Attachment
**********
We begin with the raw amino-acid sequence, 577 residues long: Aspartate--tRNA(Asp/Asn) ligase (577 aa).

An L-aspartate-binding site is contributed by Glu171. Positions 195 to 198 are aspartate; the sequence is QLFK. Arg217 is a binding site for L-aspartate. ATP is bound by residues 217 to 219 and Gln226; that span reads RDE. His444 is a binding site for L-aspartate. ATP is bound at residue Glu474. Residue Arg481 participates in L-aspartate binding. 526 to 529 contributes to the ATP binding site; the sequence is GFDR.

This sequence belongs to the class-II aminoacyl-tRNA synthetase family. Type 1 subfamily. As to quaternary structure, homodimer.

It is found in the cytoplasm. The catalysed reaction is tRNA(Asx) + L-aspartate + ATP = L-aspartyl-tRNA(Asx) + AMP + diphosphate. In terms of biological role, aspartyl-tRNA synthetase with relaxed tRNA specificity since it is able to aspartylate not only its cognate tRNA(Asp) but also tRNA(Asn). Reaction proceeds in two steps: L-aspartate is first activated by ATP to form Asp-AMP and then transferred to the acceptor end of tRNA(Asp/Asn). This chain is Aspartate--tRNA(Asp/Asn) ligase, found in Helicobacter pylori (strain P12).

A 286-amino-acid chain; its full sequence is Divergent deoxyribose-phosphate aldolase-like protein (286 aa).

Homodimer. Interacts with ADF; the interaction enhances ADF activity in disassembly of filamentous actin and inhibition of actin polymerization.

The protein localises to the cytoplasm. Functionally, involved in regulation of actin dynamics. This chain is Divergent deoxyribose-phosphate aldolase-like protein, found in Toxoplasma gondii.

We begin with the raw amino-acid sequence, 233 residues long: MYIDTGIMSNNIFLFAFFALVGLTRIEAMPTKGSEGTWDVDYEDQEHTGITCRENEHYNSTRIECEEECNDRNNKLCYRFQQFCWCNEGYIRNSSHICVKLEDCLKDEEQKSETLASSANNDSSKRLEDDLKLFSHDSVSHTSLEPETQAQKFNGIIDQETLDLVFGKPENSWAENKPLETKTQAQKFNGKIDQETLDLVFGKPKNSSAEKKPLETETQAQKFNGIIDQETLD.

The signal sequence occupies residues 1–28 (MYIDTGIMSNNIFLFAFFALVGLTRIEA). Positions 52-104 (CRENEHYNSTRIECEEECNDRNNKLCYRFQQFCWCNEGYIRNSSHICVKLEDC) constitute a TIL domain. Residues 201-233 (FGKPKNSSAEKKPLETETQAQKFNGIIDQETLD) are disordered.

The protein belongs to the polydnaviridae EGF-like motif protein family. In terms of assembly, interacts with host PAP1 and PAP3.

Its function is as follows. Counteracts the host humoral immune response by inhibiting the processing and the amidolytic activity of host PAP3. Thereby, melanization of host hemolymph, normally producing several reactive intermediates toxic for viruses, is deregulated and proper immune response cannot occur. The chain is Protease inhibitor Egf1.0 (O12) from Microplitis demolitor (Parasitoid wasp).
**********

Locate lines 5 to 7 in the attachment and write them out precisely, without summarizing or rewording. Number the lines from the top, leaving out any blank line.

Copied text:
A 286-amino-acid chain; its full sequence is Divergent deoxyribose-phosphate aldolase-like protein (286 aa).

Homodimer. Interacts with ADF; the interaction enhances ADF activity in disassembly of filamentous actin and inhibition of actin polymerization.

The protein localises to the cytoplasm. Functionally, involved in regulation of actin dynamics. This chain is Divergent deoxyribose-phosphate aldolase-like protein, found in Toxoplasma gondii.